By Gilles Castonguay
MILAN—The forecasts might be for a flat or weaker car market in Europe this year as the sovereign-debt crisis dents consumer confidence, but one of the regional heads of Hyundai Motor Co. Ltd. sees nothing but growth for the South Korean manufacturer.
Hyundai has been growing faster than most of its bigger competitors in the region for years with its expanding range of competitively-priced cars, and Allan Rushforth, Hyundai’s chief operating officer for Europe, sees no reason why 2012 should be any different.
“I see opportunity,” he said in a telephone interview Friday. “We’re doing well…[and] we don’t see why it can’t continue.
“There are still 13 million cars out there,” he added, referring to the total number sold in the region last year. “People are buying cars…[and] we can get our share of that market.”
In 2011, Hyundai, whose best-selling model is the i30 hatchback, had the second-fastest growth rate in unit sales in Europe among mass-market brands after Japan’s Nissan Motor Co. Ltd.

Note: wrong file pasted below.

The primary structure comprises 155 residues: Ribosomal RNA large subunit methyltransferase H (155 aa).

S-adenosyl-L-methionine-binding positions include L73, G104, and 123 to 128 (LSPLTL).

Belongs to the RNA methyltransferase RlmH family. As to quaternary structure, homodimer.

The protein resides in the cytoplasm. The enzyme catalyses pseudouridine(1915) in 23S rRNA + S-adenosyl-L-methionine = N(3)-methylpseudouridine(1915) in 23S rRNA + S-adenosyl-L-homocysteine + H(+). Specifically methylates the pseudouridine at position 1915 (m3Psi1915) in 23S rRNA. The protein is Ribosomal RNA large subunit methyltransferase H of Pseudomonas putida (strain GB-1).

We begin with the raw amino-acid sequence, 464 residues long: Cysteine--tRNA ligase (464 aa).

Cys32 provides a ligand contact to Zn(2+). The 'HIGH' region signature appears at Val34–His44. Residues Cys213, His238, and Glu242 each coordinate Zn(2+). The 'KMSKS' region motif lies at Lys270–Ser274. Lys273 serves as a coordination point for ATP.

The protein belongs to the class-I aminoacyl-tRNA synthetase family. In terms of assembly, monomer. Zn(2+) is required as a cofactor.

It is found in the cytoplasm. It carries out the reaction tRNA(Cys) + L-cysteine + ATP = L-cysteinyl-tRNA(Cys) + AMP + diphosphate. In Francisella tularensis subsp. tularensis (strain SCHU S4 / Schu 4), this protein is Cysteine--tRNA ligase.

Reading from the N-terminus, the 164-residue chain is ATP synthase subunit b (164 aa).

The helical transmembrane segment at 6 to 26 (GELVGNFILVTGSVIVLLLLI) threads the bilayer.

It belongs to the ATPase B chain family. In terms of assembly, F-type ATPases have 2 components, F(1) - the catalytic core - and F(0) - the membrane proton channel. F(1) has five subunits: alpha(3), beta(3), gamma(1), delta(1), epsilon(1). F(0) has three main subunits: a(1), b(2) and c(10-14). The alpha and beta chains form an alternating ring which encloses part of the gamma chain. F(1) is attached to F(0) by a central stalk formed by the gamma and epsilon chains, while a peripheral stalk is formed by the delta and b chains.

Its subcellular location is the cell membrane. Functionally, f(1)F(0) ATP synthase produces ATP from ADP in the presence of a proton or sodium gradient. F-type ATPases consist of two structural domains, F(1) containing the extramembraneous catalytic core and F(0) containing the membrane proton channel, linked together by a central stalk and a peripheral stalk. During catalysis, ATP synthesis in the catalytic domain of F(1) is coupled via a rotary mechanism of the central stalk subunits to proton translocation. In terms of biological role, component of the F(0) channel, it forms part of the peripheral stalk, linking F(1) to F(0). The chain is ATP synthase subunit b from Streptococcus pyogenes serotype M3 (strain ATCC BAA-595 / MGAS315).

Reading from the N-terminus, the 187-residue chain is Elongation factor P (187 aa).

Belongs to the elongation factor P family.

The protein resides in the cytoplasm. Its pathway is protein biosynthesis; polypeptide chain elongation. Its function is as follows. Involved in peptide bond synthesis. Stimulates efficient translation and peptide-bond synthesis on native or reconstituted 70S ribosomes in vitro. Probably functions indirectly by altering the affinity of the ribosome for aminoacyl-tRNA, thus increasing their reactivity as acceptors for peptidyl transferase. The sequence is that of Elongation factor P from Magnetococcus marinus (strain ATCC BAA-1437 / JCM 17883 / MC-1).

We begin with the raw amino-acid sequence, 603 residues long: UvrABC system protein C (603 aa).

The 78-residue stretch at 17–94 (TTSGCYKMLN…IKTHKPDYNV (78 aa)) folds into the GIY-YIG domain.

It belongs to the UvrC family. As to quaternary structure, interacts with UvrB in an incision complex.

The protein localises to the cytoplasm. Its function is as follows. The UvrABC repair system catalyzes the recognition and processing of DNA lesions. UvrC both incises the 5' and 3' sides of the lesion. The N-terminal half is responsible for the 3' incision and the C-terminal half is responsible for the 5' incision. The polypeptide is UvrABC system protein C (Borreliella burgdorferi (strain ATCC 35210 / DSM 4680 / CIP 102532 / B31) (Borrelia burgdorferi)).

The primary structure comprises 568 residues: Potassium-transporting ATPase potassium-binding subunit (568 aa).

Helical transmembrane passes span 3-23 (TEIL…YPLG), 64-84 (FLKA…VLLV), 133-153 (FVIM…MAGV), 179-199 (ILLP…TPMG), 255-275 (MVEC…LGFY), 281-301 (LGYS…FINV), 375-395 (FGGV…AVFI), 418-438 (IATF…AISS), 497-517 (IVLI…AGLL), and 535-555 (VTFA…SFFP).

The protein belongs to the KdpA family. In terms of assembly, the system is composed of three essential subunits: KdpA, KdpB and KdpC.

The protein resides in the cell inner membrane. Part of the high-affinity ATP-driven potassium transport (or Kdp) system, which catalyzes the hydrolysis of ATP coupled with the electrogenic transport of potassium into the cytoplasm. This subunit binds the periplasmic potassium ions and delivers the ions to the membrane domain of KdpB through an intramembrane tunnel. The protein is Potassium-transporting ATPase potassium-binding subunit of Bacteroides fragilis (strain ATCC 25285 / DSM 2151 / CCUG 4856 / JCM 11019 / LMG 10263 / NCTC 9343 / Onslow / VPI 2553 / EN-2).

In the European Union and the European Free Trade Association member countries, the company’s sales grew 11.5% to 398,129 units boosting its market share to 2.9% from 2.6% the previous year, according to figures from ACEA, an industry association in Brussels.
Even its sister company, Kia Motors Corp., in which it holds a nearly 40% stake, did well. Its unit sales grew 12% to 293,960 units, leading to its market share rising to 2.2% from 1.9%. Together, they outsold Toyota Motor Co. by more than 100,000 vehicles.
By contrast, incumbent manufacturers like Fiat SpA and PSA Peugeot-Citröen saw their unit sales tumble by 12% and 8.8%, respectively. In Fiat’s case, industry analysts blame few new models to refresh an aging lineup.
Mr. Rushforth said Hyundai had been winning customers from the likes of Ford Motor Co. and Adam Opel Gmbh of General Motors Co., which is reviewing its options for the money-losing German division. Such is his confidence that Mr. Rushforth still aims to have Hyundai sell 100,000 more vehicles to reach a target of 500,000 by 2013.
“We’ve grown…during some of the most difficult periods for Europe recently,” he said. And “2012 will not be any different than 2011”.
To read the rest of the article please visit: http://online.wsj.com/article/SB10001424052970204616504577172621210707732.html